As I travel around the country, meeting with business leaders, I hear similar, though less succinct thoughts in almost every sector and every part of the country. U.S. wages, health care, and other benefit costs have gotten so high- and the press by investors for high stock prices is so great- that the premium is on wringing every last bit of work out of as few employees as possible, to do anything but incur the costs of adding permanent employees.
This guy has an interesting take on the issue. Must reading.
Drugged and torqued off
I'm learning grandparents have the same problem as parents with small children... the Constant Cold.
Kids are walking petri dishes, distributing in their wakes virulent mutant forms of assorted illnesses, tweaked just enough by their tiny immune systems to turn an adult's upper respiratory system into a yellow and green-tinged mass of agglutinative putrescence.
The missus and my mother were also exposed to my granddaughter last week, but I suspect they've developed some specific resistance. With me in Chicago most of the time, my immune system just isn't being challenged enough. Now I understand what happened to the Hawaiians when Captain Cook stopped by for a visit.
It's 1 am Chicago time and I can't sleep, because the pseudoephedrine that's keeping twenty percent of one sinus partially open is also keeping me wide awake. So I'm passing the time by blogging and scraping lung tissue off the walls of my apartment.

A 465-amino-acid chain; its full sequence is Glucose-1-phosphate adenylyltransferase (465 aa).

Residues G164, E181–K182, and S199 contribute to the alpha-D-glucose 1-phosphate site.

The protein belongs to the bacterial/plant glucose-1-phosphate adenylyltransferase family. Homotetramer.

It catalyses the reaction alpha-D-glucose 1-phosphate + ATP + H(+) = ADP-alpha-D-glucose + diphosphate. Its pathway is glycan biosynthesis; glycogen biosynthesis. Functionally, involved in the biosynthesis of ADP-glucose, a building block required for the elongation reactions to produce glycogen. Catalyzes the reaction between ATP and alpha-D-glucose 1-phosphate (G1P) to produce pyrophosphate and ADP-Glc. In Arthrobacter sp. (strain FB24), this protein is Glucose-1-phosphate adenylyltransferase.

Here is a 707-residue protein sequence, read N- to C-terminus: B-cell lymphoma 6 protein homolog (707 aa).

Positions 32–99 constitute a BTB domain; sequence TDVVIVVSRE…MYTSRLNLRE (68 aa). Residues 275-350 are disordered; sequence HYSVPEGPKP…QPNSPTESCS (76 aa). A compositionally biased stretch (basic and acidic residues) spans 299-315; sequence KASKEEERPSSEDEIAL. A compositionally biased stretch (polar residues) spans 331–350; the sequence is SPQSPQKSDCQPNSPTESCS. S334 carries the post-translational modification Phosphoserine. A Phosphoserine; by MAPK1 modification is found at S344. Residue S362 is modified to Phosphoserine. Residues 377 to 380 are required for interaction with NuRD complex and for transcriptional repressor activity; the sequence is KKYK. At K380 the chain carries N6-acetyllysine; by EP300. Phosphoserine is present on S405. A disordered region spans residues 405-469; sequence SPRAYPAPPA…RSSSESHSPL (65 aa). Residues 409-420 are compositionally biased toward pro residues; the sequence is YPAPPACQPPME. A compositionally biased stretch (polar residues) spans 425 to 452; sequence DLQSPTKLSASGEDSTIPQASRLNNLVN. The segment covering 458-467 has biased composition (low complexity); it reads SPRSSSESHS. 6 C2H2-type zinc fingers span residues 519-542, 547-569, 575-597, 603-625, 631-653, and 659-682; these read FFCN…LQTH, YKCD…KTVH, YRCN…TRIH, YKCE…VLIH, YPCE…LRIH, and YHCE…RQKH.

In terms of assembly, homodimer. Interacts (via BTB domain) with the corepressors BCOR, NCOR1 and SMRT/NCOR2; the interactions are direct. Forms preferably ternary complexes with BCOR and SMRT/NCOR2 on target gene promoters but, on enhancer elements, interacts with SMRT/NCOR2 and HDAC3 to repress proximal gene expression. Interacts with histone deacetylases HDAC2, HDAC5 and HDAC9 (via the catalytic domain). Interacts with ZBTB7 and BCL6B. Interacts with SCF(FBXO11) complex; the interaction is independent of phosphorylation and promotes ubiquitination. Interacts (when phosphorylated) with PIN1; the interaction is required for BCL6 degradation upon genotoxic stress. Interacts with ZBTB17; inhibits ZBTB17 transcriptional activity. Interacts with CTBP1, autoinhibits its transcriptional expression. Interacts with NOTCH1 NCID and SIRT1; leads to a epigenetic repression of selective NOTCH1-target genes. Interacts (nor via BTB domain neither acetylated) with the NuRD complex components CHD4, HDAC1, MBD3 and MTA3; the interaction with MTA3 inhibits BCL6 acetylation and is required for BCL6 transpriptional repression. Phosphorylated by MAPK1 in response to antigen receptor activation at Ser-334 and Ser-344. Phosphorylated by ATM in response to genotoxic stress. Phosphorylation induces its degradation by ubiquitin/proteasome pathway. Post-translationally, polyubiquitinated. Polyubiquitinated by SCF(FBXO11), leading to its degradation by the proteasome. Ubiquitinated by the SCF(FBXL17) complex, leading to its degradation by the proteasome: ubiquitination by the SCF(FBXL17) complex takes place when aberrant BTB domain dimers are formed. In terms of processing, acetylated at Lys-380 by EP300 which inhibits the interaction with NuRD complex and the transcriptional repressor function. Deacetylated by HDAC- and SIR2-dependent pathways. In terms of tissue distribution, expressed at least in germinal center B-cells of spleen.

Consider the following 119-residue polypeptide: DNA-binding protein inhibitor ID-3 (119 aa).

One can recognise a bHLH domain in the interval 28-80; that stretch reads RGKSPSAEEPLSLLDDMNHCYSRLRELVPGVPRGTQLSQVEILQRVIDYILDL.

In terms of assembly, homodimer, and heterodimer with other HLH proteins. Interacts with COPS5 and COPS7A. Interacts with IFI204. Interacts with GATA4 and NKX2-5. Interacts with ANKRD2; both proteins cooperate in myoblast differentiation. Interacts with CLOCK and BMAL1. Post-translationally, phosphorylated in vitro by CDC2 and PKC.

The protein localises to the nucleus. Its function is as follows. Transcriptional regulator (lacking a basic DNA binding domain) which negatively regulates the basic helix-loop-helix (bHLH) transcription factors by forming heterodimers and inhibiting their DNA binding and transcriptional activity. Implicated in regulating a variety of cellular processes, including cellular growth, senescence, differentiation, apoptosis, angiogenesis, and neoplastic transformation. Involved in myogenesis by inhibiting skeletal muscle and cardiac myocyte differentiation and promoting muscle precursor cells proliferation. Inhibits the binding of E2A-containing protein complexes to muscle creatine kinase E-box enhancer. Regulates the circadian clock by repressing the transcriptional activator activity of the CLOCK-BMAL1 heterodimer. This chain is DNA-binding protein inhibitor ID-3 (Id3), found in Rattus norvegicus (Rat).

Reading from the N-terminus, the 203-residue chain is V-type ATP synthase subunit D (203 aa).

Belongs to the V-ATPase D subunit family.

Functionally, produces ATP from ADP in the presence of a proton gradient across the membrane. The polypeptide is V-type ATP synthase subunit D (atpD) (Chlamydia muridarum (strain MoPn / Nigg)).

I have to go to San Diego next week. Given the strong anti-smoking sentiment of Californians, I'm going to try to kick the habit before I leave. This cold and bronchitis have given me a temporary aversion to cigarettes, and hopefully the pangs of nicotine withdrawal will be masked by my general inability to breathe.
Then I saw on the news today that the government says the number one health problem in the country is obesity. Great. Knowing how health-conscious they are in the Golden State, they'll probably ban eating in restaurants as well as smoking.
Now is it feed a cold? Starve a cold? Whatever. There's a box of Sugar Smacks (actually "Smacks"... Kellogg's dropped the "Sugar" because it wasn't PC) sitting on the counter with my name on it.
Sunday, March 07, 2004
The wonders of technology
The only thing that makes my frequent trips between Pittsburgh and Chicago tolerable is Greater Pitt.
Aside from a wide selection of reasonably priced food emporiums, specialty stores and restaurants where you can actually smoke, Pittsburgh also has the most efficient and friendly security folk.